Early text editors were line oriented and typically were used from dumb printing terminals. A typical editor that operates in this mode is Ed . The editor is powerful and efficient, using a very small amount of computer resources, and worked well with the display equipment of the time. vi offers the user a visual alternative with a significantly expanded command set compared with ed.
vi as we know it today started as the line editor ex . In fact ex is seen as a special editing mode of vi, although actually the converse is true. The visual component of ex can be initiated from the command line by using the vi command, or from within ex.
The ex/vi editor was developed at the University of California at Berkeley by William Joy . It was originally supplied as an unsupported utility until its official inclusion in the release of AT&T System 5 Unix. It has steadily become more popular, even with the challenges of more modern full screen editors.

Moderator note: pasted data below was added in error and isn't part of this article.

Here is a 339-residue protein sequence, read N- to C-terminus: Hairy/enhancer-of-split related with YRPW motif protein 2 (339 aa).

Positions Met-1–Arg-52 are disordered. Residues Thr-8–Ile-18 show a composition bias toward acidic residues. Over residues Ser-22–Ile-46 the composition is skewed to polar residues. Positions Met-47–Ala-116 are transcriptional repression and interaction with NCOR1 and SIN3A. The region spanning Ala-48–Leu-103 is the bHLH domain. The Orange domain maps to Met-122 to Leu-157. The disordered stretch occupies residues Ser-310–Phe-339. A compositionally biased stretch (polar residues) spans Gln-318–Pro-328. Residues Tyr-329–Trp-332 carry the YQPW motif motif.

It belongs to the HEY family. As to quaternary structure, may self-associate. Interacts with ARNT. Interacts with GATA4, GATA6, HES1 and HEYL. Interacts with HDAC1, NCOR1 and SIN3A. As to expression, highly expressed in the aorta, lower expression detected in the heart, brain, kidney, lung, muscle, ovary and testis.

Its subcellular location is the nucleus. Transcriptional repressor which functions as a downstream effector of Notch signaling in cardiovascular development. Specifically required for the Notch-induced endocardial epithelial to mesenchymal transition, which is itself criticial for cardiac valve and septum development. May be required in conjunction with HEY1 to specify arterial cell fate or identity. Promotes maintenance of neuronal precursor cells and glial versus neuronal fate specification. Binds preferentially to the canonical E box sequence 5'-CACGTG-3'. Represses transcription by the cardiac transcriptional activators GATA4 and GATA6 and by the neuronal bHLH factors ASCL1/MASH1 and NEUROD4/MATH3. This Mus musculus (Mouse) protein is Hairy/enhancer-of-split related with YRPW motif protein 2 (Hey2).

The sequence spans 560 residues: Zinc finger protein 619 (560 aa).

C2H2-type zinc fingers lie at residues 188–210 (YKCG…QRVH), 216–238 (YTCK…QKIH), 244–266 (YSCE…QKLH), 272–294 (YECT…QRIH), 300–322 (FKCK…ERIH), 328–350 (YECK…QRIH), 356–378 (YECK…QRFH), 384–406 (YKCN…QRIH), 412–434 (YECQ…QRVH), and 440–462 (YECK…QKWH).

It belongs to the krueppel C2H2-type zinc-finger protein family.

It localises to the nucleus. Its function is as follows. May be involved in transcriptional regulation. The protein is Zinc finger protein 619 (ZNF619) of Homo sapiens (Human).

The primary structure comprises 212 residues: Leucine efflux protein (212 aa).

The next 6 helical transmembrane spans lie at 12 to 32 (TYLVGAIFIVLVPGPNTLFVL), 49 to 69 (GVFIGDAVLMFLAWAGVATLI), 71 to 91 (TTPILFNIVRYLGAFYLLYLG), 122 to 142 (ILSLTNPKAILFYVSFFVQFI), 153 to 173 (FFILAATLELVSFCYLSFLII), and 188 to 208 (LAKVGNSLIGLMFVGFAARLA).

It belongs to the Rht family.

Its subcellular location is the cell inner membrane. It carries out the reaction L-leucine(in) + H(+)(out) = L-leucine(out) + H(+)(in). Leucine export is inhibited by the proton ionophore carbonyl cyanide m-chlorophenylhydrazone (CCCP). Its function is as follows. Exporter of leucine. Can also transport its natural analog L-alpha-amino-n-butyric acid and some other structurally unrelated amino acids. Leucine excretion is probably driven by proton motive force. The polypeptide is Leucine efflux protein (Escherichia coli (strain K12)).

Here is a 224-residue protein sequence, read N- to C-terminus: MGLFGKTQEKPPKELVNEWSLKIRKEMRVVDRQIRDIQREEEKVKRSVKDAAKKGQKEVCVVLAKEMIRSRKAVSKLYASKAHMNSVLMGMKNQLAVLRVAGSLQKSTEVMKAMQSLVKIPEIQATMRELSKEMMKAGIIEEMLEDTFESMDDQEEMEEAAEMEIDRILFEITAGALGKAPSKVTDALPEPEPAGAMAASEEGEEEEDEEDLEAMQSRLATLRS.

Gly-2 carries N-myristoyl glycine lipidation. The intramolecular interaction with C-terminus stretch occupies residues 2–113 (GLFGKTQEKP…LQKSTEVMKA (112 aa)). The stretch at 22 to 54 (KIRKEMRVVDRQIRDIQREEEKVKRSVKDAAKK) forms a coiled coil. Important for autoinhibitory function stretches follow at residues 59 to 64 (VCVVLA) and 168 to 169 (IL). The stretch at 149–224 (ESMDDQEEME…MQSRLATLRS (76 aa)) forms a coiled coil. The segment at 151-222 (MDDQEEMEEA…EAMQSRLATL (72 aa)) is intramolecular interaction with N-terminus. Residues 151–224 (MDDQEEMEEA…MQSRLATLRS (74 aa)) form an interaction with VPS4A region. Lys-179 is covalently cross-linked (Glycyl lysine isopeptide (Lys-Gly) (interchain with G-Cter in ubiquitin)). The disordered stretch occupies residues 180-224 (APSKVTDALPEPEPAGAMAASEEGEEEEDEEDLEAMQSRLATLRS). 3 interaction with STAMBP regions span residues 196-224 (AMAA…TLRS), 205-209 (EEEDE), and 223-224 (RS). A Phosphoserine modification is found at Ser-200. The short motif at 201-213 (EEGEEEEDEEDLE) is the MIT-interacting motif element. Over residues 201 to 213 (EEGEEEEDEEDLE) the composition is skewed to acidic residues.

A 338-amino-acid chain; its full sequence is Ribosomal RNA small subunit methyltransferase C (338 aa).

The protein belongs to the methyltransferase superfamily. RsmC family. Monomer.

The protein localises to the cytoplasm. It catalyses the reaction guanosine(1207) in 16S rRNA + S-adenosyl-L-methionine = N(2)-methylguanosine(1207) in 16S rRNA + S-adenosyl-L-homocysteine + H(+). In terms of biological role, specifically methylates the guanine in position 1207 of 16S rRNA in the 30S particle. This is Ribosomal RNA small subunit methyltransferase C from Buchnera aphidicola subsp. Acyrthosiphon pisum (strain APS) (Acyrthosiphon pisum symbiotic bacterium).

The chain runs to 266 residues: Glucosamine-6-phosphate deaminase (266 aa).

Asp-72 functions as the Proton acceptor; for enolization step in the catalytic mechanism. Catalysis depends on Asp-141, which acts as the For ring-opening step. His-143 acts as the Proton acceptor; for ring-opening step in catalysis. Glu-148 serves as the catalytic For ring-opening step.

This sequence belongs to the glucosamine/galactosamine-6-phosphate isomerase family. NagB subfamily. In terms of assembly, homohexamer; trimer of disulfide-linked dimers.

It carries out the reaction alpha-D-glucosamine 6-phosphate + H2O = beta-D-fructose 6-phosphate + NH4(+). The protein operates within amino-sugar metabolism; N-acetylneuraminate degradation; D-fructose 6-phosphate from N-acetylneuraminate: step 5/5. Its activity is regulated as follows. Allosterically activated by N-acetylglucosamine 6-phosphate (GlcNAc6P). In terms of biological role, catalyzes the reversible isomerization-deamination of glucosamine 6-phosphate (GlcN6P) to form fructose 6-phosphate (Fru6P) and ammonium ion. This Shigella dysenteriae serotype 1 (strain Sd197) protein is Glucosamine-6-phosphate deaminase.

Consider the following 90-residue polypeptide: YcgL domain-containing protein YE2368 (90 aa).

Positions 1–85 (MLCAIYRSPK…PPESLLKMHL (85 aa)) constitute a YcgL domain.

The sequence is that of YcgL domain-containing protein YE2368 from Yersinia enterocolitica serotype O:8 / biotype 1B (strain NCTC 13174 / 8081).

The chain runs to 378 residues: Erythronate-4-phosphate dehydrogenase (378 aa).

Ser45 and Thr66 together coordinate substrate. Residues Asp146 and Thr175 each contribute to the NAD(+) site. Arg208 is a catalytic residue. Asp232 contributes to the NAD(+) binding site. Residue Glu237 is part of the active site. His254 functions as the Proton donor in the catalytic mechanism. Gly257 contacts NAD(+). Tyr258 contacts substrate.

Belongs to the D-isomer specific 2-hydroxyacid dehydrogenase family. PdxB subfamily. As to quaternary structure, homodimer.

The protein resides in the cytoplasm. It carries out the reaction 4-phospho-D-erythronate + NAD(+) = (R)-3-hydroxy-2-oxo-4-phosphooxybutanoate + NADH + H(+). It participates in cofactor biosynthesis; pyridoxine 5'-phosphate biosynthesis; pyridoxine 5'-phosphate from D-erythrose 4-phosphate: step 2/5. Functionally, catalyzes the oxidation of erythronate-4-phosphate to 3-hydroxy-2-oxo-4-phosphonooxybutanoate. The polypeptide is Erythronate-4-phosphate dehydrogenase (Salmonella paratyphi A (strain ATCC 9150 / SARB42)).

Due to the popularity of vi there exists many clone variants and versions can be found for most operation systems. It is not the intention of this chapter to include all the commands available under vi or its variants. Many clones have expanded and changed the original behaviour of vi. Most clones do not support all the original commands of vi.
If you have a good working knowledge of ed then vi offers a smaller learning curve to master. Even if you have no intention of using vi as your regular editor, a basic knowledge of vi can only be an asset.